We all know that it is always good business practice to ensure that each customer service representative speaks to customers in a professional manner. Conducting customer due diligence is just as important. Some companies choose to have each prospective customer interviewed with pre-established questions. This process can help to determine the legitimacy of the sale and to ensure the appropriate use of the requested product. Employees may have their own perception of what may or may not be acceptable when gathering customer information. Eliminate the guessing game and formalize a “Know Your Customer” program by clarifying all the required questions and expected answers.

Employee Awareness of Risks and Vulnerabilities
DHS Division Director Steve King says, “Employee awareness around understanding industry risks and vulnerabilities is the essential first step in combating the many threats facing our country.” DHS has made security awareness materials easily available online. For more information, visit http://www.dhs.gov/files/reportincidents/see-something-say-something.shtm, or consult the Nationwide Suspicious Activity Reporting Initiative, which offers free online training and printable resources at http://nsi.ncirc.gov/.

Read More Online
In 2008, Air Products underwent an extensive review of its security methods to protect its people, property, information and corporate reputation. An article called “Security Assessment And Response” explains that process and is intended to help GAWDA members, regardless of company size, develop measures of protection in their own facilities. This article can be read online at www.WeldingAndGasesToday.org

It may not be possible to staff every facility with a trained 24/7 security team to protect it, so we need to rely on the eyes and ears of our employees to recognize suspicious activity. Keep in mind that vigilant employees are able to report more accurate details. Build cultural awareness by identifying all of the key risks and threats facing your employees and your business. Emphasize the type of details that should be recorded and then how the appropriate person should be notified. Incident reporting must be made easy and the reporter kept confidential. Provide site-wide placards listing contact information for security or site supervision in the event that immediate attention is required.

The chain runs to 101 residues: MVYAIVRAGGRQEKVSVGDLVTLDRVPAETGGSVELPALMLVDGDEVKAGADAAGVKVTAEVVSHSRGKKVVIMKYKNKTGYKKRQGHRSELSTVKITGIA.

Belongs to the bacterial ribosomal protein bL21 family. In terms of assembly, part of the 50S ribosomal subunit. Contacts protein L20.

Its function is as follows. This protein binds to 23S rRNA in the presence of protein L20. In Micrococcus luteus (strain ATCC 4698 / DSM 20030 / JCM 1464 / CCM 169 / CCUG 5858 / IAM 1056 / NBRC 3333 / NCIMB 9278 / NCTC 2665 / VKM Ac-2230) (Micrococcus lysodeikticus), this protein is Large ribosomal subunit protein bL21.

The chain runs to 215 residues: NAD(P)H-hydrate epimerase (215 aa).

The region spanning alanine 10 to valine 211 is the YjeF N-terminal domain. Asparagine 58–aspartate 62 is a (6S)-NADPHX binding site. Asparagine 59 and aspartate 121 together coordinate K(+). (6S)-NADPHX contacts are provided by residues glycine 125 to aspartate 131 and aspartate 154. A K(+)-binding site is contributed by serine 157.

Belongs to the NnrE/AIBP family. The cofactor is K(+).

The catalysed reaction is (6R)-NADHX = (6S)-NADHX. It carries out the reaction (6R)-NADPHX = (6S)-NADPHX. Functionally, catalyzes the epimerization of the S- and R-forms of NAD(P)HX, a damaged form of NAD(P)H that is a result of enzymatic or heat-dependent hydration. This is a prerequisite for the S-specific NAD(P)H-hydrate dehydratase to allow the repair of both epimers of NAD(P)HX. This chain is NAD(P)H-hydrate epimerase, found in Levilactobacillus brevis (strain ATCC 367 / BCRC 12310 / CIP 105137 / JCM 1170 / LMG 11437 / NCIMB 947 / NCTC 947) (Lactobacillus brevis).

It’s important for all of us working in the private sector to take the necessary time to get to know our public sector partners. They include, but are not limited to, local, state and federal law enforcement officials; fire, ambulance and hazmat responders; and, of course, the protective security advisors from DHS who are specifically responsible for your local area and sector. By strengthening these strategic partnerships, you will improve and enhance your ability to recognize and respond to troubling situations before they can escalate into a more serious issue for your business.

Gases and Welding Distributors Association
Lawrence J. Piotti Meet the Author
Lawrence J. Piotti is head of the Global Asset Protection Office at Air Products, headquartered in Allentown, Pennsylvania, and on the Web at www.airproducts.com.